|Name Martin Snyder|
|Spouse Ruth Etting (m. 1922–1937)|
People also search for Ruth Etting, Myrl Alderman, Winifred Etting, Alfred Etting
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Martin "Moe" Snyder (December 6, 1893 – November 9, 1981), commonly known as Moe the Gimp due to his lame left leg, was a Jewish-American gangster from Chicago, active in the 1920s and 1930s. Snyder was born and raised on Chicago's southwest side. He was five years of age when he injured his leg in an accident. Snyder left school after the fourth grade and sold papers as a newsboy. He later worked in newspaper circulation, and then moved to a job with the Metropolitan Sanitary District.
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- Divorce and the shooting
- Charges and trial
- Later life
- Portrayal in film
Snyder had both political and entertainment world connections. He knew most of the nightclubs in Chicago and the people who performed there. He once served as a bodyguard for Al Jolson. His second wife was the singer and entertainer Ruth Etting, whom he married in 1922 and whose career he aggressively promoted. Snyder and Etting met when she was performing at the Marigold Gardens. He divorced his first wife to marry Etting.
In 1927, the couple moved to New York City, where Etting landed a starring role in the Ziegfeld Follies. After a move to Los Angeles in the early 1930s, Etting was hired for some film roles, later doing The Chase and Sanborn Hour there with Jimmy Durante. Etting remained in Los Angeles for her radio work, while Snyder returned to Chicago.
Divorce and the shooting
By 1934, the aggressive and controlling management of Snyder began to create professional problems for Etting. She was not being considered for many jobs due to Snyder's arguments with those who employed her. Etting went to England for work in 1936, where Snyder managed to involve himself in a street fight soon after their arrival; this resulted in unfavorable publicity for Etting. Etting divorced Snyder on the grounds of cruelty and abandonment on November 30, 1937. Snyder did not contest the divorce; he received a settlement from Etting.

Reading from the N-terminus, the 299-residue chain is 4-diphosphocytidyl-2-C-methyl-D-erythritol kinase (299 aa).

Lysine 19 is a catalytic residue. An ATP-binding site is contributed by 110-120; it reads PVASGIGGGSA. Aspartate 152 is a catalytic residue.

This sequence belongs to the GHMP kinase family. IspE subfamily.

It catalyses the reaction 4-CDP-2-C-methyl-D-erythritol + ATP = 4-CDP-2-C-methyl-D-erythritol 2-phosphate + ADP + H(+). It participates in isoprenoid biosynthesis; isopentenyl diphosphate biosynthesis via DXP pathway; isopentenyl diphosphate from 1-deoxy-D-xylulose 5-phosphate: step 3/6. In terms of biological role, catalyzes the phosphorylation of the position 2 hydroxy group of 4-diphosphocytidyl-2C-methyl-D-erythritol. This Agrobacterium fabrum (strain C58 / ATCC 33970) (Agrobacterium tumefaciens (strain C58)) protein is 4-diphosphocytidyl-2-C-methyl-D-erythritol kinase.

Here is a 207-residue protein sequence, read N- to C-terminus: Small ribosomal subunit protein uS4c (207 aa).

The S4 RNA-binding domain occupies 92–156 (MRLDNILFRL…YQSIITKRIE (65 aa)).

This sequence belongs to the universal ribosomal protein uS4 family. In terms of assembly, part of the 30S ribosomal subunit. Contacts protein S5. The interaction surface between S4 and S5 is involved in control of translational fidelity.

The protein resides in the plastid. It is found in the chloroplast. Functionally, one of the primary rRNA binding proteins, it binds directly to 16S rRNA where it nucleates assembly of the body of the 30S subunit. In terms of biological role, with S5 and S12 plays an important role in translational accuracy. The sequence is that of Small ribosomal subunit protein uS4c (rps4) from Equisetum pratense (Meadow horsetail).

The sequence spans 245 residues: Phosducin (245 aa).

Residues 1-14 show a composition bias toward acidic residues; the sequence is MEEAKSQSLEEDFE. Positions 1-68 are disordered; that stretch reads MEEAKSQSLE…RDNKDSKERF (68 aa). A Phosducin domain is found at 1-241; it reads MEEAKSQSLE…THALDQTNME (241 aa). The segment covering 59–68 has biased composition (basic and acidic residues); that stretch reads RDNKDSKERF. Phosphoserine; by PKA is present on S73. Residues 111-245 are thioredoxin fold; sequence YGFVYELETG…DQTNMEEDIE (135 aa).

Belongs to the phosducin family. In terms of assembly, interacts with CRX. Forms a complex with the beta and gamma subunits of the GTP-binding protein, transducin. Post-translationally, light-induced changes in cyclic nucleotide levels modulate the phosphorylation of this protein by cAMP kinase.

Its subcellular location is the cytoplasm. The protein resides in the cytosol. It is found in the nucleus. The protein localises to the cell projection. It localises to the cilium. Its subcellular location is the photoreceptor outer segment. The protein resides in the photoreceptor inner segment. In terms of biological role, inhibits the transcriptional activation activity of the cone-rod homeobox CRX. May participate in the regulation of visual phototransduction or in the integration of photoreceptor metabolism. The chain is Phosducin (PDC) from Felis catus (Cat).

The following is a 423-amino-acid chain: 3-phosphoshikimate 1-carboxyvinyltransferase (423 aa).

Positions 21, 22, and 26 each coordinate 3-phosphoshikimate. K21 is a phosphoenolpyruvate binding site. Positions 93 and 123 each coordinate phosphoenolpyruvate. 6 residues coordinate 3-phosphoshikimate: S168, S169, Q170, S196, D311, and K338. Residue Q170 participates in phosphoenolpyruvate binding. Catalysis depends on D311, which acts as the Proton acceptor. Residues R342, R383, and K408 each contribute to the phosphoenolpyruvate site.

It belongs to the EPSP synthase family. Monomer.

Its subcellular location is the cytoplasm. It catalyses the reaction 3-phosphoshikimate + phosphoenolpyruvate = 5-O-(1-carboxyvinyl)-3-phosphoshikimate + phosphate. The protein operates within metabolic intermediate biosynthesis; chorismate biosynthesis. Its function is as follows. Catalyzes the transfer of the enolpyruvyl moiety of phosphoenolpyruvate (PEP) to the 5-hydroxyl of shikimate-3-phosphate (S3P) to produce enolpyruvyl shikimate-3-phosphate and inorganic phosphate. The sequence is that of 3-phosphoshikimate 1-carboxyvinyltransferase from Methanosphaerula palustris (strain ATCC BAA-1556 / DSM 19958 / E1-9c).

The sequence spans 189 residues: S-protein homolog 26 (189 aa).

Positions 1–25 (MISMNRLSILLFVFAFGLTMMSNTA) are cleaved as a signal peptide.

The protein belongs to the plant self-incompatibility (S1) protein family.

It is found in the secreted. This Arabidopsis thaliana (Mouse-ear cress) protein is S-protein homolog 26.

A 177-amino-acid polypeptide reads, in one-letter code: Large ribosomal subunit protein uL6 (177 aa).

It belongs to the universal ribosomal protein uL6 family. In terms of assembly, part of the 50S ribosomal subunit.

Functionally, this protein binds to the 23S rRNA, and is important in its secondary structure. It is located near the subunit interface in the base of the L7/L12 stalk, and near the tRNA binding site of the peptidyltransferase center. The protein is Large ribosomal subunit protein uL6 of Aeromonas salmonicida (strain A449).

In January 1938, Snyder began making threatening telephone calls to Etting, at first claiming she concealed assets from him when the divorce settlement was made. Snyder was also upset that Etting was now seeing her accompanist, Myrl Alderman. Snyder told Etting he intended to come to California and kill her. Etting obtained both police and private protection, but apparently believed the danger was past when Snyder did not appear soon after his telephone threats; she dismissed her bodyguards.
Snyder detained Myrl Alderman at a local radio station on October 15, 1938. He forced the pianist to drive him to his former wife at gunpoint. Etting and Edith Snyder, his daughter, were in the house when Snyder and Alderman arrived. When Snyder was told Edith was in another part of the house, he forced Etting to call her into the music room, where he held Etting and Alderman at gunpoint. Snyder told them to be quiet and that he intended to kill them all. When Myrl Alderman tried to speak, he was shot by Snyder, who then told Etting, "I've had my revenge, so you can call the police."
Etting, who said the only gun in the house was hers, was able to go into her bedroom for the gun after the shooting of Alderman. When Snyder saw Etting with the gun, he wrested it away from her; it fell to the floor where Edith Snyder picked it up and started shooting at her father. Edith's shots did not hit her father, but went into the floor. Snyder's daughter said she shot at her father to save Ruth Etting.
Charges and trial
Snyder was charged with kidnapping Myrl Alderman and the attempted murder of Alderman, Etting, and his daughter, Edith, as well as California state gun violations. Snyder claimed that Myrl Alderman had a gun and shot at him first. He also said that Ruth Etting would not press charges against him because she was still in love with him. Snyder said he was drunk when he made the threatening calls to Etting and at that time, his intentions were to kill Etting and himself.
During Snyder's trial for the attempted murder of Myrl Alderman, Etting and Alderman were married in Las Vegas. Snyder was found guilty and sentenced, but was released on appeal after a year in prison. In January 1940, he won a new trial, but was returned to jail in lieu of bail. In August 1940, Myrl Alderman asked the district attorney to drop further prosecution attempts against Snyder for the 1938 shooting.
Snyder, who claimed to have been born in 1896, returned to Chicago in 1940 and went to work in the mail room at Chicago's City Hall. He was living in Chicago and working in the City Clerk's office in 1972. In 1975, Snyder was interviewed for a Chicago Tribune article about the 1930s, where he claimed the stories about his mob connections were untrue. Snyder said he worked for a song publisher and that he knew various celebrities through that work.
Snyder had at least one child from his first marriage, a daughter, Edith. After her father and Ruth Etting were divorced, she remained living with her stepmother. Edith died of a heart condition in 1939. It is believed that Snyder died in Chicago in 1981.
Portrayal in film
Along with Ruth Etting and Myrl Alderman, Snyder also sold his rights to his story to MGM for the 1955 film Love Me or Leave Me. James Cagney portrayed Snyder in the film, which was a fictionalized biography of Etting, who was played by Doris Day. Snyder was very dissatisfied with the way he was portrayed in the film.